WITH the Second World War looming, Dick Birkhead joined a Territorial Army anti-aircraft unit to help protect key installations around his home at Walton-on-Thames.
Two years later, after distinguished service during the Battle of Britain and the Blitz, he found himself fighting off the Japanese invasion of Timor – where he and his comrades were captured by the enemy.
Dick survived the horrors of three years as a prisoner of war and returned to enjoy a long and active life running the family business, supporting charities, playing sports and pursuing several hobbies.
On Sunday, he celebrated his 100th birthday, surrounded by family members and neighbours at his home in Barnes Wallis Court, Byfleet.
Dick was born in Kent to parents Walter and Winfred. The family moved to Walton when he was a boy and his father set up a saddlery store in the town. Dick, who went to Woking Grammar School for Boys, wanted to be an engineer but found himself working in the shop.
His daughter, Jane Lancaster, said it was his engineering skills which helped him survive as a PoW in the Far East, as he was able to help maintain machinery on Japanese forced labour projects.
“He worked on one of the notorious railway projects and later told us how they tried to sabotage equipment,” she told the News & Mail.
Dick left the Army as a sergeant in the 79th Light Anti-Aircraft Regiment Royal Artillery and later took over the shop from his father. He expanded the saddlery into one of Walton’s most notable businesses, also selling televisions, household goods, sporting equipment, toys and records.
He married Audrey Ashcroft in 1947 and they had three children, Ann, Jane and Bill. The girls have fond memories of working in the shop, Jane running the records department in the 1970s.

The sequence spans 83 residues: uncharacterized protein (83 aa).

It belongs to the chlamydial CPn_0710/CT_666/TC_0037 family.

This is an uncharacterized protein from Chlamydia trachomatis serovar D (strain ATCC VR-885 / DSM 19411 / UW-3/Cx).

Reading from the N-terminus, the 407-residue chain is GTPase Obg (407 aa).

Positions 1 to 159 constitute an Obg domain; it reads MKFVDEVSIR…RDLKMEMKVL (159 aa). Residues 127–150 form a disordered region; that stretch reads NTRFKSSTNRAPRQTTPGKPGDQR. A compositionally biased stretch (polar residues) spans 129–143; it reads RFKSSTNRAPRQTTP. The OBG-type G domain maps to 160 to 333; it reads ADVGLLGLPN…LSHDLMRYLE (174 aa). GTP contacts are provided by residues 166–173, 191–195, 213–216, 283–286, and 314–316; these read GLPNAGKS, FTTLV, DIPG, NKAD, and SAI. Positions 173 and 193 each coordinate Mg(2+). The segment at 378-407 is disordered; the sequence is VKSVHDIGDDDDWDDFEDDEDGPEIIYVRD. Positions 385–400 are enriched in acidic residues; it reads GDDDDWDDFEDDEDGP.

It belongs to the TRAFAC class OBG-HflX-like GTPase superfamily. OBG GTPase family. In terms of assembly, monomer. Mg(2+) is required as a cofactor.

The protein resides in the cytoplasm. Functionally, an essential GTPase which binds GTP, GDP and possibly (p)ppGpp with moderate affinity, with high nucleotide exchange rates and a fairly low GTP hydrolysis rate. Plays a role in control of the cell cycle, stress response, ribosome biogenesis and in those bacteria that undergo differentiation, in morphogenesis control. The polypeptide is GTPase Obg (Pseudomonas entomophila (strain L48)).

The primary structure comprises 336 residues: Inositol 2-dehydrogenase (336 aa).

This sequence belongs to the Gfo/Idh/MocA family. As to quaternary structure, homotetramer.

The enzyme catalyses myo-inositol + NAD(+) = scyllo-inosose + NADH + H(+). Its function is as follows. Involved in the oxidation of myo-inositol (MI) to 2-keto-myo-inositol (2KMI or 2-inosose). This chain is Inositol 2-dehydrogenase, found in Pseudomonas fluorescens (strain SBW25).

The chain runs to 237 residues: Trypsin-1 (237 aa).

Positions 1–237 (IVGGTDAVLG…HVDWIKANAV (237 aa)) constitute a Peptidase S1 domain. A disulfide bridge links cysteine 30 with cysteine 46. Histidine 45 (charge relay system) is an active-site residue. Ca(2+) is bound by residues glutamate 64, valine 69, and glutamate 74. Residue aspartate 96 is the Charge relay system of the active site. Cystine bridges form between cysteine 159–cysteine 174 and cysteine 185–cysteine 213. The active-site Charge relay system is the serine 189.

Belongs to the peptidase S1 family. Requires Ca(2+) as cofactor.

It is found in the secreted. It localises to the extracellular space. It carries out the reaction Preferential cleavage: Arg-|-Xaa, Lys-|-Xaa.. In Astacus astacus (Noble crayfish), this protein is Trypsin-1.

Outside of work, Dick devoted his life to charity work through Round Table and Rotary membership and he helped run the local talking newspaper for the blind for 26 years. He was a founder member of Walton-on-Thames Sailing Club.
As a keen amateur engineer, one his proudest projects was the restoration of a BSA Scout sports car after he and Audrey moved to Weybridge on retirement.
Audrey died in 2002 and Dick moved to the Barnes Wallis Court retirement complex in 2007.
He took up a new hobby of sailing model yachts at Silvermere Lake, on the edge of Cobham, and travelled there twice a week on his mobility scooter until last year. He was able to drive a car up to the age of 95.
Dick has eight grandchildren and 12 great-grandchildren. Many of whom were at his party on Sunday, where the guests included Woking Mayor and Mayoress Graham and Sarah Cundy and entertainment was by members of Woking-based Surrey Pipe Band.